For a while Canadian Coke was still made with sugar and you could taste the difference right away. I loved that original stuff…

    I seriously believe that you should avoid High Fructose Corn Syrup whenever possible but when you start paying attention you realize it’s in everything! Really. Buy a loaf of wheat bread from the grocery store? It’s in there! Juice drinks, snack crackers, all sorts of prepared foods are all made with HFCS and there’s compelling evidence that HFCS contributes not only to obesity but also diabetes specifically. I’ve really tried to cut as much of the stuff out of our diet as possible.

  2. J.D. says:

    Nikchick brings up a good point that I forgot to make in the post: Before Coca-Cola introduced New Coke, Classic Coke was made with sugar. When they brought Classic Coke back after a two month absence, it was made with high-fructose corn syrup. This is not a conspiracy theory. It’s a well-documented fact.

  3. Lisa says:

    It sounds like the ingredients speak for themselves. But have you considered the difference between the can and the bottle? Are there people who believe that the can taints the soda?

  4. B says:

    I’ve heard rumors of yellow capped kosher coke being available in some markets, but I have never seen it. This stuff is made with cane sugar too.


  5. luneray says:

    I think only in the US is Coke made with HFCorn Syrup. The Coke I’ve drunk in northern Europe and in South America was all made with sugar. It’s probably an economic thing. HFCS is much cheaper in the US than sugar because the US price for sugar is much higher than the world price due to subsidies on corn and intense lobbying by the US sugar growers. Elsewhere, sugar is cheaper so that’s what’s used.

    I’ve pretty much given up drinking soda completely since I’m trying to eliminate HFCS from my diet, and diet sodas don’t taste all that good either. I used to have a Coke during the afternoon to satisfy my sweet tooth, but now I nibble on some dried mango instead (unsweetened). Satisfies the sweet tooth and is awfully tasty as well. 🙂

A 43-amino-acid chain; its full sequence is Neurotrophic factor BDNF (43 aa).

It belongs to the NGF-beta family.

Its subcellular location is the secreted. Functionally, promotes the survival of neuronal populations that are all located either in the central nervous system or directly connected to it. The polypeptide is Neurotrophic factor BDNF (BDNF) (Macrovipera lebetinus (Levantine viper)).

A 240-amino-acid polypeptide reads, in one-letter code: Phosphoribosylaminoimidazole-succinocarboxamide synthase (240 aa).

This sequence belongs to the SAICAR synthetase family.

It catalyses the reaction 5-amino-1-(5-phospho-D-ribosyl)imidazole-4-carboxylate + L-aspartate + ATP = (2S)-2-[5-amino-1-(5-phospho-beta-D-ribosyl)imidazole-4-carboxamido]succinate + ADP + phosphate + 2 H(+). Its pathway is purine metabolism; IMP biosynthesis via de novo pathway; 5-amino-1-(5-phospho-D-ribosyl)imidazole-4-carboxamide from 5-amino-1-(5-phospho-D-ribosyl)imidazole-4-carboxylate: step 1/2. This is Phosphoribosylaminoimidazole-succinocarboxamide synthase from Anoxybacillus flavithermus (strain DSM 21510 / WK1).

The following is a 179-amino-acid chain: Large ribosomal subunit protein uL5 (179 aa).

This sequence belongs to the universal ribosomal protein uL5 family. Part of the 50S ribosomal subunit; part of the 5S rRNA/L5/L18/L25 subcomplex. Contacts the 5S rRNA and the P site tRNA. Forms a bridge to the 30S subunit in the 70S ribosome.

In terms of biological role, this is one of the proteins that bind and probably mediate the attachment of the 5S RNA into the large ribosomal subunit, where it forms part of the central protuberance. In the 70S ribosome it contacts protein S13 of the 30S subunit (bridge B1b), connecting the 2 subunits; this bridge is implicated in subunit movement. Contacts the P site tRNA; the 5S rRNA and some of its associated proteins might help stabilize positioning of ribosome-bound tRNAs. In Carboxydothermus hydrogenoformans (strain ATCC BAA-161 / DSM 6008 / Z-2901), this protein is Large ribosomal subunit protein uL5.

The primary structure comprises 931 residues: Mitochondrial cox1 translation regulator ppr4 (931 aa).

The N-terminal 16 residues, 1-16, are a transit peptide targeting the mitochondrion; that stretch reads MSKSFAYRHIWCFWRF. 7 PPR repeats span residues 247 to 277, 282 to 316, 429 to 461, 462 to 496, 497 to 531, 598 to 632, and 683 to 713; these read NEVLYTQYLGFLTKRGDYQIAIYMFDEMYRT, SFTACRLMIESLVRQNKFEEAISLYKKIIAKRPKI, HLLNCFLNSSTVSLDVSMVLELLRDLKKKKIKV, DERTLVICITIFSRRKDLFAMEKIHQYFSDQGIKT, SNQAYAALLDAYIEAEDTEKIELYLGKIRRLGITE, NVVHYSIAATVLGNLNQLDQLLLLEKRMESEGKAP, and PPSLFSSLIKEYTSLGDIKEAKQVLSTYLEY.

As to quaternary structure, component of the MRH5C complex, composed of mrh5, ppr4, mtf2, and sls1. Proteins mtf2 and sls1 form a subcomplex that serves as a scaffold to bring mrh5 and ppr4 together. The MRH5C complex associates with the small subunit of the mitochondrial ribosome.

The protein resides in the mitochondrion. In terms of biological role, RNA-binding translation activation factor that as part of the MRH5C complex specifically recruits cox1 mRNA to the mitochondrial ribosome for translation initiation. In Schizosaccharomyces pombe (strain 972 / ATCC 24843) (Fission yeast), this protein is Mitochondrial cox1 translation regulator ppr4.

6. Jethro says:

    Amen, brother!

    Let’s start an official HFCS boycott…

  7. Vincent Jan says:

    On 12 August 2007 (02:40 PM), Nikchick said:

    “Oh, my friend, I’ve long been of the theory that the switch to New Coke was meant to mask the transition from sugar to High fructose corn syrup.”

    Disproved. See http://www.snopes.com/cokelore/newcoke.asp

  8. Will says:


  9. pam says:

    J.D. – this all comes down to farm subsidities, with resultant artificial pricing on agricultural products in our country. I am telling you, they are part of the U.S. government axis of evil (along with the postal service and G.W.)!!

  10. Tim says:

    I just got back from southern Arizona, and managed to score some Mexican Coke. I’d been looking forward to trying some since the big hub-bub last year. My experience was the same as yours. The Mexican version is the Coke from my childhood and soooo much better. I wanted to get cases of the stuff, but the WalMart I was at in Nogales only sold singles of it.

  11. allan w. says:

    But, can you find Mexican Coke in the Portland area??

  12. Chris says:

    You are so right. I recently bought Mexican Coke at Costco. It has a great flavor and reminded me of my college days in the early 1980s when I really liked the taste of Coke. I had stopped drinking Coke for the most part in the past few years as it just did not seem to satisfy.
    I just drank a regular Coke for comparison and it is awful. Soda is on the way out of my diet anyway.

    HFCS is cheaper in the US and helps prop up prices for corn. I also think it is partly responsible for making Americans fat as I believe it is not processed by the human body very well.